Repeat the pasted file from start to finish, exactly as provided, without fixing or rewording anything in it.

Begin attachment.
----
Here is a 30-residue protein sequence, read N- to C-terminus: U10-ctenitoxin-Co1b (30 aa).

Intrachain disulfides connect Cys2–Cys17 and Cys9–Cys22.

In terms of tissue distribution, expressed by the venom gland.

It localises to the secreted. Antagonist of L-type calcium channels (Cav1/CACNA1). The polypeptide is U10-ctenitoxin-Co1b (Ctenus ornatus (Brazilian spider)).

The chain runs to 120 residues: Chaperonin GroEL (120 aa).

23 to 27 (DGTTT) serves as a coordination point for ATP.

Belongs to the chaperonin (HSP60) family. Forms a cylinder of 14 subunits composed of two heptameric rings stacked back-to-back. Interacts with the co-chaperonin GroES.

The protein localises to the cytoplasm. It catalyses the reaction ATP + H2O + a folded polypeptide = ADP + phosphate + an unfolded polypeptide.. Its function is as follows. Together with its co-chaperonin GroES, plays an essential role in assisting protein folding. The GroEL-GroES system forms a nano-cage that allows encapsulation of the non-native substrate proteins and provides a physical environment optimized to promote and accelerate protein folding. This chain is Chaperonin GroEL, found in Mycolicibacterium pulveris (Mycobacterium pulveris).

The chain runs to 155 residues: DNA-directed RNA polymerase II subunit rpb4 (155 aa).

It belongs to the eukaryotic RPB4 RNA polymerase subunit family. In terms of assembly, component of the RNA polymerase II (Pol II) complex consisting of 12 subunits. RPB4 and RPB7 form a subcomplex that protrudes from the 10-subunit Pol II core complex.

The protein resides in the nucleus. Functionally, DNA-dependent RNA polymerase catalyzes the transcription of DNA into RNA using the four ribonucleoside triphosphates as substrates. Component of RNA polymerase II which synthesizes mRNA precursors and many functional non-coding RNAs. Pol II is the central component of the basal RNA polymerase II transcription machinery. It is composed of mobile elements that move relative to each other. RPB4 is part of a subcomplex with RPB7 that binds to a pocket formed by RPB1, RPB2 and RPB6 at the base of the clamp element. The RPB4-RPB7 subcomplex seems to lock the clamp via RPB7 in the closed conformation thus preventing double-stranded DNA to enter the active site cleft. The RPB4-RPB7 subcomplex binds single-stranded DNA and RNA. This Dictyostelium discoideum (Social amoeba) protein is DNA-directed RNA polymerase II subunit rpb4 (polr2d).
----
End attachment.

Here is a 30-residue protein sequence, read N- to C-terminus: U10-ctenitoxin-Co1b (30 aa).

Intrachain disulfides connect Cys2–Cys17 and Cys9–Cys22.

In terms of tissue distribution, expressed by the venom gland.

It localises to the secreted. Antagonist of L-type calcium channels (Cav1/CACNA1). The polypeptide is U10-ctenitoxin-Co1b (Ctenus ornatus (Brazilian spider)).

The chain runs to 120 residues: Chaperonin GroEL (120 aa).

23 to 27 (DGTTT) serves as a coordination point for ATP.

Belongs to the chaperonin (HSP60) family. Forms a cylinder of 14 subunits composed of two heptameric rings stacked back-to-back. Interacts with the co-chaperonin GroES.

The protein localises to the cytoplasm. It catalyses the reaction ATP + H2O + a folded polypeptide = ADP + phosphate + an unfolded polypeptide.. Its function is as follows. Together with its co-chaperonin GroES, plays an essential role in assisting protein folding. The GroEL-GroES system forms a nano-cage that allows encapsulation of the non-native substrate proteins and provides a physical environment optimized to promote and accelerate protein folding. This chain is Chaperonin GroEL, found in Mycolicibacterium pulveris (Mycobacterium pulveris).

The chain runs to 155 residues: DNA-directed RNA polymerase II subunit rpb4 (155 aa).

It belongs to the eukaryotic RPB4 RNA polymerase subunit family. In terms of assembly, component of the RNA polymerase II (Pol II) complex consisting of 12 subunits. RPB4 and RPB7 form a subcomplex that protrudes from the 10-subunit Pol II core complex.

The protein resides in the nucleus. Functionally, DNA-dependent RNA polymerase catalyzes the transcription of DNA into RNA using the four ribonucleoside triphosphates as substrates. Component of RNA polymerase II which synthesizes mRNA precursors and many functional non-coding RNAs. Pol II is the central component of the basal RNA polymerase II transcription machinery. It is composed of mobile elements that move relative to each other. RPB4 is part of a subcomplex with RPB7 that binds to a pocket formed by RPB1, RPB2 and RPB6 at the base of the clamp element. The RPB4-RPB7 subcomplex seems to lock the clamp via RPB7 in the closed conformation thus preventing double-stranded DNA to enter the active site cleft. The RPB4-RPB7 subcomplex binds single-stranded DNA and RNA. This Dictyostelium discoideum (Social amoeba) protein is DNA-directed RNA polymerase II subunit rpb4 (polr2d).